That’s the message from the BLS today.
With lagging economic growth, and the massive tax cuts, revenues are falling below projection. From The Topeka Capital Journal today:
Tax collections by Kansas state government in September fell a sobering $21 million below projections to mark the fourth time in the past six months revenue failed to match targets, officials said Tuesday.
The two neighboring states of Wisconsin and Minnesota share a similar economic structure and size; and yet their fortunes have diverged over the past three years. One correlate of Wisconsin’s growth deficit is state and local government spending.
We find that sales and measured productivity rose substantially for firms near the new (high speed rail) stations after the opening. Firms in industries with greater purchased input shares outperformed firms in industries with lower purchased input shares.
So Wisconsin dodged the fate of having higher firm productivity.
The report is authored by Bernard, Moxnes, and Saito.
Update, 10/1 12:26PM Pacific: And here is the IMF’s assessment of the role of infrastructure investment. Not that I expect it to convince all the folks who think we should privatize all roads, airports, harbors, and train service…
From Buoyant Dollar Recovers Its Luster, Underlining Rebound in U.S. Economy in today’s NY Times:
The United States dollar, after one of its most prolonged weak spells ever, has now re-emerged as the preferred currency for global investors. Across trading desks in New York, London and elsewhere, analysts are rushing to raise their dollar forecasts based on the resurgence in the American economy.
Recently Jim highlighted the odd behavior of the various Treasury term premia. Here are some additional thoughts.
First, from “Debt market goes off script” in the WSJ:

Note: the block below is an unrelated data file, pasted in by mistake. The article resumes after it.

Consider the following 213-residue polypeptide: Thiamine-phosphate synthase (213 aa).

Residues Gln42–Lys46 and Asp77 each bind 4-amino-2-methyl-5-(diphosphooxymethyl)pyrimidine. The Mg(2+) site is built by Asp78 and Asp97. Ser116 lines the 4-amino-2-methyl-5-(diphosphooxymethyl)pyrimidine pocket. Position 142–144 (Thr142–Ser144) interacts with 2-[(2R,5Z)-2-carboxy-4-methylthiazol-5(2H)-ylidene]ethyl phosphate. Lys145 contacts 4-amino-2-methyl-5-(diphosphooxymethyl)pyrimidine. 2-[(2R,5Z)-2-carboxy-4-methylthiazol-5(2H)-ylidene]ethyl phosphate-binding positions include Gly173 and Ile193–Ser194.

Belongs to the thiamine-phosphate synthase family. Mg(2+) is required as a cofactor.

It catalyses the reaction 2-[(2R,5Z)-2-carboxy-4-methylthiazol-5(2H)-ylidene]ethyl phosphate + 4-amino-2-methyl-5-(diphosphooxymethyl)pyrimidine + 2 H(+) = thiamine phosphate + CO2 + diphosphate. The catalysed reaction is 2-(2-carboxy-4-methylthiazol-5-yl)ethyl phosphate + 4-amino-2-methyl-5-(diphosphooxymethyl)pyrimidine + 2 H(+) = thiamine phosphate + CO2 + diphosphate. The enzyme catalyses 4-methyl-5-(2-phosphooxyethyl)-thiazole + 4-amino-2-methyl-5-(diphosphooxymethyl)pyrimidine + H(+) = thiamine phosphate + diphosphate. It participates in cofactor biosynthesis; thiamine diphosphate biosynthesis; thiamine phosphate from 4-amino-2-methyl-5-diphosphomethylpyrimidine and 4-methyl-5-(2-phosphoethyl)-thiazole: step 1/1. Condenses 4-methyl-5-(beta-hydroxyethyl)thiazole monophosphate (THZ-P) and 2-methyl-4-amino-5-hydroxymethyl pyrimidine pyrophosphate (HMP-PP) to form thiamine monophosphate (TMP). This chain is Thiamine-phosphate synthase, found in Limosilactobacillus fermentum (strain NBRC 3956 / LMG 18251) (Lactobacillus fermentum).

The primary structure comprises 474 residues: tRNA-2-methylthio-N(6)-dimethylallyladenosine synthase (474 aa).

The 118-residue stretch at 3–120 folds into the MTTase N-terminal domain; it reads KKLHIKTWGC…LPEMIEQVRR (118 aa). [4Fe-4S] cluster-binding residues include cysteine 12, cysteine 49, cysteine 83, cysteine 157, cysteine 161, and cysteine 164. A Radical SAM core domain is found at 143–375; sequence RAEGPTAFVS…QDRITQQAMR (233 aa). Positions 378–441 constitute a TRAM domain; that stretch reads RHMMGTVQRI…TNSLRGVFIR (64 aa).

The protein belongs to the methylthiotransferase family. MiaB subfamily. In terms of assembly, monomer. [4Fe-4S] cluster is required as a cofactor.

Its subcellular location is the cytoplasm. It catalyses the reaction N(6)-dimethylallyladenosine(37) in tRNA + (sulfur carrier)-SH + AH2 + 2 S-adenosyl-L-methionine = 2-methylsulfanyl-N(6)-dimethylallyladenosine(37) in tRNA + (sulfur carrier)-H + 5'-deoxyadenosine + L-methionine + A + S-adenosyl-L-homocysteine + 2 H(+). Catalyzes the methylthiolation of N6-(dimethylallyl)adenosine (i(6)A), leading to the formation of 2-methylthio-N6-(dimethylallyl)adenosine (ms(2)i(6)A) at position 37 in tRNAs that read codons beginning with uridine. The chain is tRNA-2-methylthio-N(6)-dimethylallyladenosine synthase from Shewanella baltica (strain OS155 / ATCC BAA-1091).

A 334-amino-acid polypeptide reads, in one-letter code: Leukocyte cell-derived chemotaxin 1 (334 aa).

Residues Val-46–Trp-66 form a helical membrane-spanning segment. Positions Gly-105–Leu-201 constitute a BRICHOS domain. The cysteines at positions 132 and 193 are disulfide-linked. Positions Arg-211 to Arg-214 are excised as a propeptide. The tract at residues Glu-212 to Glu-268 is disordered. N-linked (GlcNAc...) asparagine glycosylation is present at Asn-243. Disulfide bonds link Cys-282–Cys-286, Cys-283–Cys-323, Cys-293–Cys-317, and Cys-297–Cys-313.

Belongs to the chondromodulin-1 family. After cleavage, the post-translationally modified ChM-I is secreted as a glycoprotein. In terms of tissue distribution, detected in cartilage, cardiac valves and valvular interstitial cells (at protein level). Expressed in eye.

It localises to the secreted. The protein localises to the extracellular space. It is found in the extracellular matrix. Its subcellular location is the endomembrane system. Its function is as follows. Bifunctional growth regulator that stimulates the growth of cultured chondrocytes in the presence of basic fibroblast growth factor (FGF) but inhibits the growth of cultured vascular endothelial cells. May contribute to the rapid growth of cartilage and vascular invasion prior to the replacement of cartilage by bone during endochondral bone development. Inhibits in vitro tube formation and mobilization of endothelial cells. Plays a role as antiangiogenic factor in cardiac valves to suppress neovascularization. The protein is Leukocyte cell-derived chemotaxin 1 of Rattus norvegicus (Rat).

Here are some economic indicators for Kansas; they indicate rising GDP but stalling real personal income (through 2014Q1), stagnant employment growth, with manufacturing employment deviating from national trends.
For academic researchers who are readers of this blog (and I know you’re lurking out there), I wanted to call attention to my new paper on Macroeconomic Regimes and Regime Shifts:
Many economic time series exhibit dramatic breaks associated with events such as economic recessions, financial panics, and currency crises. Such changes in regime may arise from tipping points or other nonlinear dynamics and are core to some of the most important questions in macroeconomics. This chapter surveys the literature on regime changes. Section 1 begins with an interpretation of the move of an economy into and out of recession as an example of a change in regime and introduces some of the basic tools for analyzing such phenomena. Section 2 provides a detailed overview of econometric methods that are appropriate for time series that are subject to changes in regime. Section 3 summarizes the ways in which changes in regime can be incorporated into theoretical economic models and briefly reviews applications in a number of areas of macroeconomics.